To use all functions of this page, please activate cookies in your browser.
With an accout for my.bionity.com you can always see everything at a glance – and you can configure your own website and individual newsletter.
- My watch list
- My saved searches
- My saved topics
- My newsletter
Uvulopalatopharyngoplasty (also known by the abbreviations UPPP and UP3) is a surgical procedure used to remove tissue in the throat. It involves the removal of tissues which may or may not include:
Additional recommended knowledge
How UPPP is Administered
Patients undergo the UPPP operation in two very different ways, with the majority of patients receiving UPPP as a stand-alone procedure. Other patients undergo UPPP as the first procedure in a stepped plan known as "The Stanford Protocol Operation". The way in which UPPP is administered greatly affects the overall prognosis of the intervention.
Standard UPPP (The operation as a stand-alone surgical intervention)
The Role of UPPP in the "Stanford Protocol" Operation
The Protocol operation involves two phases. First, the patient undergoes soft tissue surgeries, UPPP along with Genioglossus Advancement or Hyoid Suspension. After the first phase, the patient is given a sleep study and reassessed. The vast majority of patients fail the first phase, and the course of treatment may then proceed to Phase Two.
Phase Two involves maxillomandibular advancement, a surgery which moves the jaw top (maxilla) and bottom (mandible) forward. The tongue muscle is anchored to the chin, and translation of the mandible forward pulls the tongue forward as well. If the procedure achieves the desired results, when the patient sleeps and the tongue relaxes, it will no longer be able to block the airway. Success is much better for Phase two than for Phase One- approximately 90 percent benefit from the second phase, and the success of the Stanford Protocol Operation therefore is due in large part to this second phase.
Because of its high rate of complications, the role of UPPP in the Stanford Protocol operation is an important consideration that surgeons must weigh. Some surgeons, including Doctors Powell and Riley, feel that UPPP contributes to the overall success of the Stanford Protocol operation. This assertion is open to debate. In 2002, an Atlanta based surgical team, led by Dr. Jeffrey Prinsell, published results which have approximated those of the Stanford team when UPPP was not included in their mix of surgeries.
The Effectiveness of UPPP in Isolation
Effectiveness of "The Stanford Protocol" Operation
Laser-assisted uvulopalatopharyngoplasty (LAUP) became popular during the 1980s when it was aggressively marketed as a so-called "cure" for snoring. It was first emloyed by Yves Victor Kamami, a surgeon of the Marie-Louise Clinic in Paris, France, on people who were of slender build. Early results seemed favourable, and studies of flawed methodology were published. Longterm follow-up information was omitted entirely. The practice of using lasers to address snoring became widespread. During the late 1990s, researchers (including Finkelstein, Schmidt and others) published data which demonstrated that in a considerable number of cases, laser-assisted uvulopalatoplasty may also cause mild OSA in patients who formerly were nonapneic snorers, or lead to deterioration of existing apnea. These results are attributable to thermal damage inflicted by the laser beam. The laser may induce progressive palatal fibrosis, accompanied by medial traction of the posterior tonsillar pillars ie., scar tissue reduces the airspace in the pharynx leading to velopharyngeal insufficiency. The scar tissue can also make the airway more prone to collapse during sleep. LAUP can be a medically induced cause of sleep apnea. Despite adverse results, LAUP continues to be administered by a minority of surgeons. To this day, few if any patients who have undergone laser-assisted uvulopalatopharyngoplasty for primary (social) snoring have been provided with pre- and postoperative polysomnogram (sleep testing) or followup. An LAUP procedure typically costs between two and three thousand American dollars. It takes roughly thirty minutes and is usually done in a surgeon's office as an outpatient procedure. Typically a CO2 type laser is used.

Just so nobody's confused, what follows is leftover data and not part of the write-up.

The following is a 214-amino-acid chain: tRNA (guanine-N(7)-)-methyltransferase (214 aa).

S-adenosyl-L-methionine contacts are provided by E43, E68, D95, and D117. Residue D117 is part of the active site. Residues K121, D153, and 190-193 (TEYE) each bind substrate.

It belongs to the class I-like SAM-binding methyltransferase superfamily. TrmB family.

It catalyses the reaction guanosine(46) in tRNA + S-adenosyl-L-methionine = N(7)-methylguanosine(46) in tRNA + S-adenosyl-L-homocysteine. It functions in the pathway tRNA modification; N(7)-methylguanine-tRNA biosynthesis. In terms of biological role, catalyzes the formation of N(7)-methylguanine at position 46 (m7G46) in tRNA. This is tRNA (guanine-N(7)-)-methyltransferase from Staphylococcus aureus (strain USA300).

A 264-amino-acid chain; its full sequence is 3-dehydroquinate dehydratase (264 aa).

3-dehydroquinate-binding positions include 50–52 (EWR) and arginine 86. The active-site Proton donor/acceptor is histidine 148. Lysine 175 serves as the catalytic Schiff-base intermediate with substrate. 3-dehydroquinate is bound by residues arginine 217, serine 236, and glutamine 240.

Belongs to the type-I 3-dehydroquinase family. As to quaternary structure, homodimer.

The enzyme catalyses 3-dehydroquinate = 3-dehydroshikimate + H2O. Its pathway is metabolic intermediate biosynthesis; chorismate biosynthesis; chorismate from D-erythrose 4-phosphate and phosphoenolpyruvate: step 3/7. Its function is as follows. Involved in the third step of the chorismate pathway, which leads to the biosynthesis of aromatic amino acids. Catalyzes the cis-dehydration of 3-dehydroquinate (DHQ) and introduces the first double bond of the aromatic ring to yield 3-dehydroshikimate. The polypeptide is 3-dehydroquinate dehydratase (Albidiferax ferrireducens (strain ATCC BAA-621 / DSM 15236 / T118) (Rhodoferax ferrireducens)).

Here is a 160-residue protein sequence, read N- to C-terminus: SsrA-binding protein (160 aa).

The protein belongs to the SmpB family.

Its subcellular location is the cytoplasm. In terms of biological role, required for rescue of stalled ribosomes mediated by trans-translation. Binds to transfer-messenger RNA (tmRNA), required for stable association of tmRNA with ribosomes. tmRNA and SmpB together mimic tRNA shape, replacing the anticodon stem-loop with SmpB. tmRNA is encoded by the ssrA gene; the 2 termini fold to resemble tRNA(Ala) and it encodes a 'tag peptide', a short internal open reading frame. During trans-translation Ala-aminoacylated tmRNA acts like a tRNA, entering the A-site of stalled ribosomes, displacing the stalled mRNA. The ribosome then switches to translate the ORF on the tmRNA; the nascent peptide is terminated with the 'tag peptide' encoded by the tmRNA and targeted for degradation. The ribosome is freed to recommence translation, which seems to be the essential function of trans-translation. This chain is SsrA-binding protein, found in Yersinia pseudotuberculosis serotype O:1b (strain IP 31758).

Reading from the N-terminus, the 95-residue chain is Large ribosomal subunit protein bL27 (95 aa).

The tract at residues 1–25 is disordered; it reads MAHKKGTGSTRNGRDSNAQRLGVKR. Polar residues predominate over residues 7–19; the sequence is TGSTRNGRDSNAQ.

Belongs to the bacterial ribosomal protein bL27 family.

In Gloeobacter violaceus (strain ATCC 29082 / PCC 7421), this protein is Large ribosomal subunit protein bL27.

One of the risks is that by cutting the tissues, excess scar tissue can "tighten" the airway and make it even smaller than it was before UPPP. Some individuals who have undergone UPPP as a stand alone procedure have written on internet forums that they experienced a worsening of their breathing following UPPP. Others have spoken of severe acid reflux.
After surgery, complications may include:
|This article is licensed under the GNU Free Documentation License. It uses material from the Wikipedia article "Uvulopalatopharyngoplasty". A list of authors is available in Wikipedia.|